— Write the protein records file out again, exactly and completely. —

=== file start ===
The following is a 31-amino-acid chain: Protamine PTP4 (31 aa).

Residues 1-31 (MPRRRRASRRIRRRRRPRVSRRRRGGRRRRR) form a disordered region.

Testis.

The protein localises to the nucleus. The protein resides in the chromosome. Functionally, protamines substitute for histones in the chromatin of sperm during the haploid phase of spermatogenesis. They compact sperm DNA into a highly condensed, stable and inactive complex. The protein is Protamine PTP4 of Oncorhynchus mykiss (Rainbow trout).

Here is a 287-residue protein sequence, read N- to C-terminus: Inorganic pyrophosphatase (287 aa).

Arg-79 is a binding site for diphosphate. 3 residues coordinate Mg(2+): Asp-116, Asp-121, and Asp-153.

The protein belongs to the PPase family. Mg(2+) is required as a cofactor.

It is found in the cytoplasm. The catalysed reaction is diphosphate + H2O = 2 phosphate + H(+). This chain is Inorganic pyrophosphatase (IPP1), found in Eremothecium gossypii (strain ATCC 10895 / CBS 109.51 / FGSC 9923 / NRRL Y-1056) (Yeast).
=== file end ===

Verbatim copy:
The following is a 31-amino-acid chain: Protamine PTP4 (31 aa).

Residues 1-31 (MPRRRRASRRIRRRRRPRVSRRRRGGRRRRR) form a disordered region.

Testis.

The protein localises to the nucleus. The protein resides in the chromosome. Functionally, protamines substitute for histones in the chromatin of sperm during the haploid phase of spermatogenesis. They compact sperm DNA into a highly condensed, stable and inactive complex. The protein is Protamine PTP4 of Oncorhynchus mykiss (Rainbow trout).

Here is a 287-residue protein sequence, read N- to C-terminus: Inorganic pyrophosphatase (287 aa).

Arg-79 is a binding site for diphosphate. 3 residues coordinate Mg(2+): Asp-116, Asp-121, and Asp-153.

The protein belongs to the PPase family. Mg(2+) is required as a cofactor.

It is found in the cytoplasm. The catalysed reaction is diphosphate + H2O = 2 phosphate + H(+). This chain is Inorganic pyrophosphatase (IPP1), found in Eremothecium gossypii (strain ATCC 10895 / CBS 109.51 / FGSC 9923 / NRRL Y-1056) (Yeast).